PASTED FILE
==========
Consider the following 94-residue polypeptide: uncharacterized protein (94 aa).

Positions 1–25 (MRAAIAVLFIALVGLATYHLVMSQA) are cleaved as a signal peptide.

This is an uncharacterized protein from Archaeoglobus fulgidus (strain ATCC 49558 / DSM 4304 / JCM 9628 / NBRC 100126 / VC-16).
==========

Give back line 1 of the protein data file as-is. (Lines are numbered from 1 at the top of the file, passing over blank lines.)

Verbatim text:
Consider the following 94-residue polypeptide: uncharacterized protein (94 aa).